Liz Cheney braces for primary loss as focus shifts to 2024
CHEYENNE, Wyo (AP) — Three weeks before the most important election of her political career, Liz Cheney was nowhere to be seen as thousands of voters gathered for a massive Midsummer rodeo and cowboy festival in Wyoming’s largest city.
Instead, the three-year Republican congresswoman was 1,600 miles away in Washington, presiding over a US House committee made up mostly of Democrats intent on exposing former President Donald Trump Attack on democracy during the January 6, 2021 uprising. As the cowboy fest raged at home, Cheney railed against Trump’s failure.
“Donald Trump made a conscious decision to break his oath of office,” she said during Thursday’s hearing.
Dean Finnerty, a Wheatland rancher who competes in the steer wrestling competition, was unmoved.
“I’ll tell you what: I voted for Cheney the last time she ran and I will never vote for her again,” Finnerty said. “I don’t know if she represents the conservative Americans who elected her.”
Cheney’s relentless criticism of Trump from a Capitol Hill boardroom is at the heart of an unconventional campaign strategy that could, at least in the short term, lead to her political downfall. Many Cheney allies are prepared – if not reconciled – to defeat in the Aug. 16 Republican primary in Wyoming against Trump-backed challenger Harriet Hageman.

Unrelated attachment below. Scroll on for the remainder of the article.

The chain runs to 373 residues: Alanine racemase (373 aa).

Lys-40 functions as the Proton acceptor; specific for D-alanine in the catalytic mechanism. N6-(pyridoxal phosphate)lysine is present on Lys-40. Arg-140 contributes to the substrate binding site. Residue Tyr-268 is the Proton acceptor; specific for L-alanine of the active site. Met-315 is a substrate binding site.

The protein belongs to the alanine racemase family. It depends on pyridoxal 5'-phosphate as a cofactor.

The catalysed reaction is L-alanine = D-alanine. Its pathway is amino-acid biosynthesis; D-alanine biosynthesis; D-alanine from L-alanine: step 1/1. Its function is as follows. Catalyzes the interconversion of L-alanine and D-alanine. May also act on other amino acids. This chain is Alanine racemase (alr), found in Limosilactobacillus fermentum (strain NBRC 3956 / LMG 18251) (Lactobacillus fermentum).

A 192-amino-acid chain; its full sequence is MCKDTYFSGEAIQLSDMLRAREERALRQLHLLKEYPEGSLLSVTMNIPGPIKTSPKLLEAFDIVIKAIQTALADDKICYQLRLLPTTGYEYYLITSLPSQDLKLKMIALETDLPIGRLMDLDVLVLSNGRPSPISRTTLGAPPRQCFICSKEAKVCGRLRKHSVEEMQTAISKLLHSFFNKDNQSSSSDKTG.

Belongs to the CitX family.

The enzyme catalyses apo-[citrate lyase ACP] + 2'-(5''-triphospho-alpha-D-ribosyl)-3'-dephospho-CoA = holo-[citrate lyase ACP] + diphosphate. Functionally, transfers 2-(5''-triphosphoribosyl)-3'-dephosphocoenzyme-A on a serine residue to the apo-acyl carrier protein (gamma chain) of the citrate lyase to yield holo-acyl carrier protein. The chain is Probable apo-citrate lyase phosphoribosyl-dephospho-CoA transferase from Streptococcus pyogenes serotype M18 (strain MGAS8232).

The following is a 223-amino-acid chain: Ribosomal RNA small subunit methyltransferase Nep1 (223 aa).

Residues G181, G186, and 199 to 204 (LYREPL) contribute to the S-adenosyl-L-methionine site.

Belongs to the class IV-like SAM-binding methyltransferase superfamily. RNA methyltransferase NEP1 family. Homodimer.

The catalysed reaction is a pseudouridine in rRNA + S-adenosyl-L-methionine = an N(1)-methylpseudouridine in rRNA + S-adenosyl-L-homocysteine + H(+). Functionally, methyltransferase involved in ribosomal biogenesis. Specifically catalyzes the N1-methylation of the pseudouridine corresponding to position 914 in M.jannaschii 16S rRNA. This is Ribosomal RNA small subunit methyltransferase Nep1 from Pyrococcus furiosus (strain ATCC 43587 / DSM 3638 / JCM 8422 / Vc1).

But as primary day approaches, Cheney’s team has become convinced that her unorthodox strategy in 2022 could put her in a stronger position for the 2024 presidential election. Cheney’s fiercely anti-Trump message as vice chair of the congressional committee investigating the riot has bolstered her national brand while expanding a national network of bipartisan donors and Trump critics who could spur a possible run on the White House.
Cheney hasn’t made any decisions about 2024 yet, but she hasn’t ruled out running for president as a Republican or an independent.
“The most important thing is to protect the nation from Donald Trump,” Cheney said in an interview with ABC News that aired Friday. She said she would make a decision on a possible White House bid “soon.”
Cheney’s supporters understand the political paradox she faces in Wyoming, the state where Trump achieved his widest lead of 43 points less than two years ago.
“She knew she was shooting herself in the foot politically (in Wyoming) and she was going to walk around limping for the rest of her life,” said Landon Brown, a Wyoming state representative and Cheney ally, of Cheney’s staunch criticism of Trump. “But I could see it growing into something bigger.”
Cheney, the 55-year-old daughter of former Vice President Dick Cheneyis perhaps the most prominent of a small group of so-called “Never Trump” Republicans weighing presidential bids for 2024. They include Maryland’s short-term governor, Larry Hogan, and Cheney’s only Republican colleague on the Jan. 6 commission, Rep. Adam KinzingerR-Ill., who chose not to run for re-election this fall.
Trump would likely dominate a large field of the president’s main opponents should he run again, as he has announced. But there is also a notable group of Republican voters anxious to get past Trump and his ongoing fight to reverse his 2020 election loss.
Still, few believe that an outspoken Trump critic could ultimately prevail in a Republican presidential primary. The vast majority of Republican voters still agree with Trump.
And while her allies may be optimistic about her long-term future, Cheney would certainly like to avoid a blowout loss in her home state next month.
It will not be easy.
Consistently and credibly faced death threats, she has been forced to abandon traditional retail campaigns and trade public rallies and town halls for private events at which her presence is often not revealed to the public until after they have concluded, if at all.